St Albans pub The Brickyard heads back to court over licensing restrictions

PUBLISHED: 17:03 18 January 2016

The Brickyard pub

The Brickyard pub

Archant

The owner of an inner city cocktail bar is heading back to court after councillors bowed to neighbouring residents’ wishes and cut the opening hours of the rear patio and garden area.

James Hanning, who runs The Brickyard in Verulam Road, said that as a result, his bar now “has the earliest closing garden area in St Albans city”.

Last month, the district council’s licensing sub-committee agreed to have the The Brickyard’s rear patio and garden close one hour earlier, with patrons to vacate the area by 10pm.

However James believes he has not been treated fairly compared to other night spots, explaining: “Everyone else has to either have their garden vacated by 11pm or midnight, or they don’t have a condition imposed at all – some pubs have no rules for their back gardens at all.”

On January 6 he lodged an appeal with the magistrates’ court challenging the imposition of the early garden closure, alleging that the decision “placed undue weight on the evidence of residents which was unsupported and uncorroborated by other evidence including that of the council’s own officers”.

In the grounds of appeal, James also alleges that the decision to shorten the garden opening time was “wrong and disproportionate”.

The Abbey Precincts Residents Association (APRA) applied for a review of the premises licence last year, prompted by members’ complaints about noise.

The group claimed The Brickyard was not operating so as to promote the licensing objectives of public safety and prevention of public nuisance.

At a hearing last month, APRA said residents had made complaints about the bar “regularly throughout the summer”.

The group also claimed that James “does not control his customers when they are in his outside areas and therefore the level and type of noise they create is a nuisance to nearby residents on a regular basis”.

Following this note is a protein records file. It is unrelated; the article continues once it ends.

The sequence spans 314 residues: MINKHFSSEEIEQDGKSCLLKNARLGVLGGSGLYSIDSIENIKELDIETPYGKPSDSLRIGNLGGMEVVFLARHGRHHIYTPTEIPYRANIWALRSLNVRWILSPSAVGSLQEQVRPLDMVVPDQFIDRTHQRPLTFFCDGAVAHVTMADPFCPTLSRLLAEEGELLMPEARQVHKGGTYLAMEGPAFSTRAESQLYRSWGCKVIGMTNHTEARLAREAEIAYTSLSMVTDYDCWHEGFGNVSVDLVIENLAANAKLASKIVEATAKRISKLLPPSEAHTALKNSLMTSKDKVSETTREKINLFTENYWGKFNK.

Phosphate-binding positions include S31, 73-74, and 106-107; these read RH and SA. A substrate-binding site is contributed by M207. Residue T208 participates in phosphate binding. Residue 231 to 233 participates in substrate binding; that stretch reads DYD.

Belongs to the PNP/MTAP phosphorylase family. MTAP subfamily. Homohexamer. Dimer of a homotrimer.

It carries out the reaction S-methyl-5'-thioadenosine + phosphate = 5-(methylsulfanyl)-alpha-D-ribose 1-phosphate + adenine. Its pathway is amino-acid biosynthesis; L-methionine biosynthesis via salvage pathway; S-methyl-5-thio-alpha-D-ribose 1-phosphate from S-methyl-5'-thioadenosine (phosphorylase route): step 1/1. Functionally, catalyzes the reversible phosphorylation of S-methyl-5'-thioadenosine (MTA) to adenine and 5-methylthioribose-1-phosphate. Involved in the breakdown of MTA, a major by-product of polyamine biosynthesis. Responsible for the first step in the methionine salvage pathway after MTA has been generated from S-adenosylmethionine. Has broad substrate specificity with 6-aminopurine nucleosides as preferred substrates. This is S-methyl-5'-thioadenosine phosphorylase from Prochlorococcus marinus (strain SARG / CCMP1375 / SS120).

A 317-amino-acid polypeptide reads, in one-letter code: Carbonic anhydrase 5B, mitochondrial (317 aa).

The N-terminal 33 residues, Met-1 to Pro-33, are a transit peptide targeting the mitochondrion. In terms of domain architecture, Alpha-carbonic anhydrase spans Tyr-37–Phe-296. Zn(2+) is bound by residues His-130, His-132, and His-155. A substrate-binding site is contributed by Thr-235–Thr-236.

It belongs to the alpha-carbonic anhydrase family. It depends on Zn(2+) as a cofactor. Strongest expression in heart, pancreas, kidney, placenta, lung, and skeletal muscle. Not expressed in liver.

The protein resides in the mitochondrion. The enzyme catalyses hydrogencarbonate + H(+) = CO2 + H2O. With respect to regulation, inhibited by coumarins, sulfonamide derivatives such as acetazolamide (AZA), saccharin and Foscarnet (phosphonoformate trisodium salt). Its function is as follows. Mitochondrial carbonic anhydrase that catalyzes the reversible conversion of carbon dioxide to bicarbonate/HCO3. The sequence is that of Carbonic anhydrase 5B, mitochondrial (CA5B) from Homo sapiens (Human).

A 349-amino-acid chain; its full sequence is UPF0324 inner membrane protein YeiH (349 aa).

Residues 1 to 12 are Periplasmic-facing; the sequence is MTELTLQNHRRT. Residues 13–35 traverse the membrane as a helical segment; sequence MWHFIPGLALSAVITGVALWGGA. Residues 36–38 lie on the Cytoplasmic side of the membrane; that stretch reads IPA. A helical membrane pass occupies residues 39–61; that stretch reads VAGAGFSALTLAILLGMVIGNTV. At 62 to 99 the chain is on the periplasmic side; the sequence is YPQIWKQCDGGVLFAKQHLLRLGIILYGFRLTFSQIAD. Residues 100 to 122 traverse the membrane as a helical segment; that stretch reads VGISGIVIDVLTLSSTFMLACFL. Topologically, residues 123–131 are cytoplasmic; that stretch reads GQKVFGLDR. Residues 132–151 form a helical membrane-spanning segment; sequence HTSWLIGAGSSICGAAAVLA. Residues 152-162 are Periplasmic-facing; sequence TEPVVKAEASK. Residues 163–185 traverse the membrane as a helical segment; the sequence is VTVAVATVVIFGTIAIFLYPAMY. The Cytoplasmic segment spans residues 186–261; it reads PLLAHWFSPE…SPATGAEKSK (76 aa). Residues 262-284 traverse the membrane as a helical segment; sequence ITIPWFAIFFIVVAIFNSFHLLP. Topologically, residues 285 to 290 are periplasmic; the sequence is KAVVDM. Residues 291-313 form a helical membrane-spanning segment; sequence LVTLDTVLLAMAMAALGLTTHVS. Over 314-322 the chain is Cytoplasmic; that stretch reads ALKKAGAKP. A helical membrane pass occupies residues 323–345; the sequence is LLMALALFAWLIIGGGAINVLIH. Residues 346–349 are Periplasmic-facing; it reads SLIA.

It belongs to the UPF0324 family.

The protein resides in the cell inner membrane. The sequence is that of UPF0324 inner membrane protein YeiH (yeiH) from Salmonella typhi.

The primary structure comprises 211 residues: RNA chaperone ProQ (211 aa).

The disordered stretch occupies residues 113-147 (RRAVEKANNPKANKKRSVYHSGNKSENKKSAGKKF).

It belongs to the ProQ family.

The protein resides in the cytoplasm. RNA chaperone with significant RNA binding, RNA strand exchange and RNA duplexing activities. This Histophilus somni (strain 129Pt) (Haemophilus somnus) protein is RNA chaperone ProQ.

Evidence given by various officers, including environmental health, said there had been an “atypical number of complaints” about The Brickyard.

But James, supported by employees, members of the public and his noise expert, David Horrocks, refuted such allegations, saying residents were “over sensitive to noise and it is in fact normal noise from a licensed premises”.

Also: “residents are making complaints as a consequence of their disappointment with the planning decision [giving the go-ahead to] The Brickyard.”

In its notice of determination, the licensing sub-committee said: “there was only one resident complaint corroborated by someone other than a resident, and that was a telephone call from [nearby] licensed premises, Mokoko”.

It added: “However, we have found that there are complaints from residents that … establish they have experienced an unreasonable reduction in their amenity.

“Within the evidence there are complaints of noise nuisance caused by customers using the rear patio and garden area between [9pm and midnight].

“We are satisfied the premises has not complied with the licensing objective of prevention of public nuisance.”

The committee then attached four conditions to the licence, including having the rear patio vacated by 10pm. It is not known when James’s appeal will be heard at the magistrates’ court.

• An earlier appeal made by James against a decision of the district council to reject an application to vary the premises licence for The Brickyard has recently been dropped.

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